If you aren’t familiar with my previous work on the behelit myth, read these:
https://aeolipera.wordpress.com/2019/05/25/kaiju-battles-as-fatalism/ (re: the four horsemen motif)
Counter-behelit sacrificial hero myth:
Tower of Druaga is an excellent little show that no one’s ever heard of. The basic plot is there’s a giant tower with a big monster at the top, guarding a treasure. You’re led to believe it’s a standard shounen anime loosely based on an old arcade game with a surprisingly funny writer on staff, but at the end of season one there’s a twist: The girl that they’ve been building up as the teenage hero’s romantic interest turns on him with his older half-brother and, activating the behelit, they ascend to another, higher tower together. Their two parties get washed away in a deluge and several of the basic fantasy tropes are suddenly broken (e.g. King Gilgamesh, who defeated the same monster many years ago, is shown to be secretly evil). It starts right after the hero defeats the Krishna-like monster at 18:00.
-The hero intended to use his wish revive the party member he’d lost.
-Double helix at 22:25.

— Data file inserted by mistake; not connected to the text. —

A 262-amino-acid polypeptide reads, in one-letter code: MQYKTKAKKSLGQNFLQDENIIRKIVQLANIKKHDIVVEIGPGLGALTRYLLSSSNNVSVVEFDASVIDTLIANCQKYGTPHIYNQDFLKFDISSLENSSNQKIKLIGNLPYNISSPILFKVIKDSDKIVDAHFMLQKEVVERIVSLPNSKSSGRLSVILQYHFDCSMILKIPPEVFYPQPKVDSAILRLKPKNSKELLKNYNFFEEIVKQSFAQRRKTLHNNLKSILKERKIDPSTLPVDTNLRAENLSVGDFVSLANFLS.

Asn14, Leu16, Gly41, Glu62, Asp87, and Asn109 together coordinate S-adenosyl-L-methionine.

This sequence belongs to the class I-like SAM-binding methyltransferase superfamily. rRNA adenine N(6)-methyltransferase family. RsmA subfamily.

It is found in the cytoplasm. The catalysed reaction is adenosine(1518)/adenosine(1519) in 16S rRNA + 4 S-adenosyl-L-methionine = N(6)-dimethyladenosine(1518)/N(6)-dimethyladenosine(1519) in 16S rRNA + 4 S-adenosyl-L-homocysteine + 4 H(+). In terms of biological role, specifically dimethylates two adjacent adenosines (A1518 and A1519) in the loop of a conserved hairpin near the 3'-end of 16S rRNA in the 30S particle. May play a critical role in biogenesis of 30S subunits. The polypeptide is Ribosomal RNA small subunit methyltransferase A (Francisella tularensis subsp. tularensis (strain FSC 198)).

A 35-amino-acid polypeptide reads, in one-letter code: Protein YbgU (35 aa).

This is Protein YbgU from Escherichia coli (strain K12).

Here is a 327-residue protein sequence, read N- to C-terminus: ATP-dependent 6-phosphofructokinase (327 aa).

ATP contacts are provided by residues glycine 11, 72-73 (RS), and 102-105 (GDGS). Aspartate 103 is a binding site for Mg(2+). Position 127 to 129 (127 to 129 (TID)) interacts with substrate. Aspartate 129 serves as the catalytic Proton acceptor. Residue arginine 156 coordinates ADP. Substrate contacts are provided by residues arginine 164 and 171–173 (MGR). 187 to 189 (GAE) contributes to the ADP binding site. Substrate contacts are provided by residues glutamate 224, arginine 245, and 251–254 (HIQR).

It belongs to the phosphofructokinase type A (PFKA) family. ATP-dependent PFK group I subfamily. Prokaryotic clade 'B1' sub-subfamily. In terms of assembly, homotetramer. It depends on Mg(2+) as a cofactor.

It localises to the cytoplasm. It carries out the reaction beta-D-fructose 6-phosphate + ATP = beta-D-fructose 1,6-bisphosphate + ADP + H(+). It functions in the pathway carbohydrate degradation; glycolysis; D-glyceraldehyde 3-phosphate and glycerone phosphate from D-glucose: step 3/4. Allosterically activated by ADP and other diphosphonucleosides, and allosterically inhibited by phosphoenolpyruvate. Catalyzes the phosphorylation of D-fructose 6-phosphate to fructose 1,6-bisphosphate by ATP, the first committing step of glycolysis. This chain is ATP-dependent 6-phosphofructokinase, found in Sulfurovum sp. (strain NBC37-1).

-Neeba and Kaaya’s ascension releases a deluge which carries their friends away.
-When the hero and company are washed into the lake it’s reminiscent of childbirth.
It’s pretty clear that a major component of the myth is to betray the trust of a trusting, in-group innocent in exchange for a permanent membership in a higher caste, sort of like killing your own innocence. I’ve heard that they do this in some special forces training, where you raise a pet and then kill it, which is pretty evil when you get down to it. They’re probably doing this to release their latent psychopathy, or maybe it’s just to weed out people with a strong aversion to doing horrible things.
It’s an extraordinarily clever show, and if the childish, saccharine exterior doesn’t put you off I’d recommend it as one of my top ten animes.